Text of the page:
- Getting good sleep: Studies show that poor sleep quality is linked to cognitive impairment and Alzheimer’s. Breathing disorders, such as sleep apnea, also put older people at higher risk for memory problems and dementia. The authors say that improving sleep may prove helpful for brain health later in life.
- Certain medications: Medications listed in the American Geriatrics Society’s Beers Criteria are linked to problems with cognitive decline and delirium in older adults. Adults between ages 65 and 69 use an average of 14 different prescription drugs per year, often leading to serious complications. The report singles out strong anticholinergic drugs (including antihistamines such as Benadryl and some antidepressants) as well as benzodiazepines (such as Valium and Xanax, used to treat anxiety and sleeplessness) as being linked to delirium, cognitive impairment and dementia. “We aren’t saying don’t take them ever,” Blazer said. “But you need to watch out and be aware of the side effects.”
- Depression: Depression in midlife and later life are strongly linked to dementia. The authors say preventing and treating depression are important goals toward improving the quality of life for older adults.
- Hearing and vision loss: Problems hearing and seeing are both linked to trouble with cognitive performance and should be corrected, if possible.
- Stress: Not only can daily stress cause memory problems; long-term stress is connected with faster rates of decline in brain health, too. Methods to reduce stress, such as meditation and mindfulness, may help but require further study, the report found.
- Delirium and hospitalization: Delirium, which is preventable in 30 to 50 percent of cases, is strongly connected to problems with brain health later in life. Hospitalization, often a major stressor for older adults, is also linked to mental decline. Strategies such as helping patients get good sleep, control pain and stay hydrated have all been found to reduce delirium and the negative consequences of hospitalization.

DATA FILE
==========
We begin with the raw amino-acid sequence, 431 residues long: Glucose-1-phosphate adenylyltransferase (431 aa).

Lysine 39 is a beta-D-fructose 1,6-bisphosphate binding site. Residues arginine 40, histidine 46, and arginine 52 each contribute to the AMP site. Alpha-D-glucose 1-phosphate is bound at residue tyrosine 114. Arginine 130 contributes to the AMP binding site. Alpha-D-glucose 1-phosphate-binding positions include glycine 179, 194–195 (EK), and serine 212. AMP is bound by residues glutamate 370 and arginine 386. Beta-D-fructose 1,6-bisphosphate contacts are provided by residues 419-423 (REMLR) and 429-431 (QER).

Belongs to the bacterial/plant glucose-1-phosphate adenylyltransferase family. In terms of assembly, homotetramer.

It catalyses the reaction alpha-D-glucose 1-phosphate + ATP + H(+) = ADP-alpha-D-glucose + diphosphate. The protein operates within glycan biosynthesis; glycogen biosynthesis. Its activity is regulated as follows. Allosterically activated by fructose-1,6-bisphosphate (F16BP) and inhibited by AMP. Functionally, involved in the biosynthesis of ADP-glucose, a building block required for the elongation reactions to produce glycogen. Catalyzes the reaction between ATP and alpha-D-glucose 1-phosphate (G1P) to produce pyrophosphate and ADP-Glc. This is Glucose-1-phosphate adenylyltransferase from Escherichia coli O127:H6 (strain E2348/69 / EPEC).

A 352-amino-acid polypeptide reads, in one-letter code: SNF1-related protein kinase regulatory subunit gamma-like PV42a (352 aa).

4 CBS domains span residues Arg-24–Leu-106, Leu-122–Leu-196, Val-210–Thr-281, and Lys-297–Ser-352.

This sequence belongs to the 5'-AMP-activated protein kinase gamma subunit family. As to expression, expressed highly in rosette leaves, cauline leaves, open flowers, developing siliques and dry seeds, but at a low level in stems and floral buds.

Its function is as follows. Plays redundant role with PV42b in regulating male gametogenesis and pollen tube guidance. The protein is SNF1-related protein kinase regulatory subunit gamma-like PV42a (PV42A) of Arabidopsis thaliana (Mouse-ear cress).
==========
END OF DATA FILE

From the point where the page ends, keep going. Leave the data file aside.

- Brain games and other cognitive training: Although research shows that brain training on computers and video games can improve attention and memory as they relate to the games, few studies show that those skills transfer to real life. The report recommends that consumers carefully evaluate claims of companies selling brain games. “People may fall prey to using products that have not been proven to be effective and think they will help them in all areas of their lives,” Blazer said.
- Supplements: Americans spend more than $30 billion a year on dietary supplements, yet “there just is no good, consistent evidence that vitamins provide value in improving brain health,” Blazer said.
- Vitamin E does not seem to help brain health and has been linked to a higher risk of death in large doses.
- Vitamins B6 and B12 provide no benefit to older adults who are not folate deficient.
- Vitamin D deficiency has been linked to a decline in brain health, but taking vitamin D supplements has not been shown to improve memory, motor speed or other aspects of brain health. Moreover, says the report, high levels of vitamin D are linked to attention problems and cognitive impairment.
- Ginkgo biloba “is not considered effective in preventing cognitive decline,” the report found.
In addition to AARP, the report was sponsored by the National Institute on Aging, the Centers for Disease Control and Prevention, and a number of other government and nonprofit organizations.
Infographic: Courtesy Institute of Medicine; photo: Getty Images